Bare Opera, the feisty little company that gave Debussy’s exquisite L’Enfant Prodigue in Chelsea last spring, is now operating in chic, rundown Bushwick where so many original enterprises sprout. There, at the Bat Haus on Starr Street (near the Jefferson L train stop), through the 22nd, they are giving Enrique Granados’ Goyescas in what may be its first New York revival since the 1916 debut. Read more »
In New York, tradition insists, there are no limits to where a preposterous idea, talent and relentless determination will take you, in defiance of all the odds. parterre box is a case in point. The Opera Company of Brooklyn is another. Read more »
Polish singers are chameleons. They have to be. There aren’t enough Polish operas to make a major career, even in Poland, a sizable nation, and if they go abroad, Krol Rogers and Halkas and Straszny Dvors are few and far between. And when did anyone last revive Penderecki’s Devils? Read more »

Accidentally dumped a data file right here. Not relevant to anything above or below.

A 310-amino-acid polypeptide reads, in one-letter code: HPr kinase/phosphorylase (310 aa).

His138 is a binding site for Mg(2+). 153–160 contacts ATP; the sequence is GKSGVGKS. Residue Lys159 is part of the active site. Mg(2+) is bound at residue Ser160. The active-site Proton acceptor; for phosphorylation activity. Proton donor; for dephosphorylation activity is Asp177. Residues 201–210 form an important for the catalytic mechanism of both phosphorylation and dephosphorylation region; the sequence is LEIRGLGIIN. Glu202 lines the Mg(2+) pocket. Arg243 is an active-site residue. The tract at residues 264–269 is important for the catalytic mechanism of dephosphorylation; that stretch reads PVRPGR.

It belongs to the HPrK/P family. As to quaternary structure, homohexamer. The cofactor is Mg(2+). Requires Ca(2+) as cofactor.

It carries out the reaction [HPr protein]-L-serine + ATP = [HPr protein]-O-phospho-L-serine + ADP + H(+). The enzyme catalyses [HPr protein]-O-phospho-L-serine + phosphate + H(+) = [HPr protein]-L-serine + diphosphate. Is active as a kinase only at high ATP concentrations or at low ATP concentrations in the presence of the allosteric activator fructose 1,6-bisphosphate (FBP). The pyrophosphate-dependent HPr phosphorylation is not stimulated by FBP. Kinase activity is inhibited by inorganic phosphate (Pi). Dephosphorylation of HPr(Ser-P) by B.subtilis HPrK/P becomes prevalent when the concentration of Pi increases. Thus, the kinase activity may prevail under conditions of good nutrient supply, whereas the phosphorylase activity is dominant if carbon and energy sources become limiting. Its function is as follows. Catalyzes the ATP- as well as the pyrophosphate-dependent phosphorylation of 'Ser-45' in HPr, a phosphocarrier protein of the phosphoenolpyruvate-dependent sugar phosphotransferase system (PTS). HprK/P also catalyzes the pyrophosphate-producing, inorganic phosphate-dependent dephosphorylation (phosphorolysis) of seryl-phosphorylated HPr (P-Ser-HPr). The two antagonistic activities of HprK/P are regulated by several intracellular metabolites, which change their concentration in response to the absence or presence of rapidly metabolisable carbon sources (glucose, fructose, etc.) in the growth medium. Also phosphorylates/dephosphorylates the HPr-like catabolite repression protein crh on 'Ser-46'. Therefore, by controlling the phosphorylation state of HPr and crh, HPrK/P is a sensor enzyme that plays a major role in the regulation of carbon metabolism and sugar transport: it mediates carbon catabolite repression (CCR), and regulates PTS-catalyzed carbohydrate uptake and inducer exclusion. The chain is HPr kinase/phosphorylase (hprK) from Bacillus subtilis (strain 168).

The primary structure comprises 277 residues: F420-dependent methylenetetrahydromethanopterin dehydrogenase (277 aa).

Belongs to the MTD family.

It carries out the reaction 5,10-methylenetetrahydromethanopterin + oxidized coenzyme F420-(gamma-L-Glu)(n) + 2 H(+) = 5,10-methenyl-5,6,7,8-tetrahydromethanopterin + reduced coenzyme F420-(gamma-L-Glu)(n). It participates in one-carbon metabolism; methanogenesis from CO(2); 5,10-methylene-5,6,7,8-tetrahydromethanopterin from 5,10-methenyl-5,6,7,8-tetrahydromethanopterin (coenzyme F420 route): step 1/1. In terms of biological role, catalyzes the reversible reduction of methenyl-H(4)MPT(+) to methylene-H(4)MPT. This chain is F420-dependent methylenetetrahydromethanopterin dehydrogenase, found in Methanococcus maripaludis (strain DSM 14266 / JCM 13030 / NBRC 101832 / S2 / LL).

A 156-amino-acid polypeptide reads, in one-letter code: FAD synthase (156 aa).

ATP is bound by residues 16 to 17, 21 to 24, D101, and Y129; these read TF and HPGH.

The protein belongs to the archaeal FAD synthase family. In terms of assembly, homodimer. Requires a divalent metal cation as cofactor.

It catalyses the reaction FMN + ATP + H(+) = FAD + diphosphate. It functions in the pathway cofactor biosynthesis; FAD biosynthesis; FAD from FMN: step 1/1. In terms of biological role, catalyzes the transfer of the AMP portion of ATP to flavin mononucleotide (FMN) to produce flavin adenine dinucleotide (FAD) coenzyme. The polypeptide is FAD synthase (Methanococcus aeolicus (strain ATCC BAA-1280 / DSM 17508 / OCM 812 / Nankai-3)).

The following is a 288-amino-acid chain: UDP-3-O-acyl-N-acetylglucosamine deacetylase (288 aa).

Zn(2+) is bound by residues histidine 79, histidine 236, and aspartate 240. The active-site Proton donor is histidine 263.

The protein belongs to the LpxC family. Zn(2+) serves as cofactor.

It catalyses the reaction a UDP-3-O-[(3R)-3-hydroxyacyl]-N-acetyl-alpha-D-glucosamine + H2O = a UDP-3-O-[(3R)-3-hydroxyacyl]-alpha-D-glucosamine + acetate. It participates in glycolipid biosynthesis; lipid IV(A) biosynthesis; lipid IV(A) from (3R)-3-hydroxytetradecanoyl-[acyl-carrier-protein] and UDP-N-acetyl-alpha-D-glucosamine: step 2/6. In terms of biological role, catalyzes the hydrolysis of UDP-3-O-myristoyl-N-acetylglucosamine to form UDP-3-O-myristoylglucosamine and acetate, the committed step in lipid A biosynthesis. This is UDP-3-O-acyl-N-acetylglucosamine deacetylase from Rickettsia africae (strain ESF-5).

New York is different now, and John Zorn has this hangout, The Stone, on Avenue C (you heard me) at Second Street, a performance space the size of a largeish dorm room.
“Operatic” generally refers to sung drama, but there is another meaning of that term: grandiose, outsize, hysterical.
Besides the heavens and a sweater in The Devil Wears Prada, it is the hue of Hibla Gerzmava’s soprano, in contrast to the red or rose or red-orange voices of most sopranos.
LoftOpera is just one, though perhaps the liveliest, of many homegrown opera troupes in Brooklyn.
Homer, inspired by many a muse, sang not of sequels to his Iliad.
Richard Strauss’s many one-act operas make excellent concert programs, both for their length (usually under two hours) and the primary place each gives the orchestration, a specialty where Strauss’s brilliance seldom deserted him.
Harry Lawrence Freeman’s Voodoo, begun sometime before 1914, was completed and first heard on radio in May, 1928, then staged on Broadway later that year—seven years before Porgy and Bess, please note.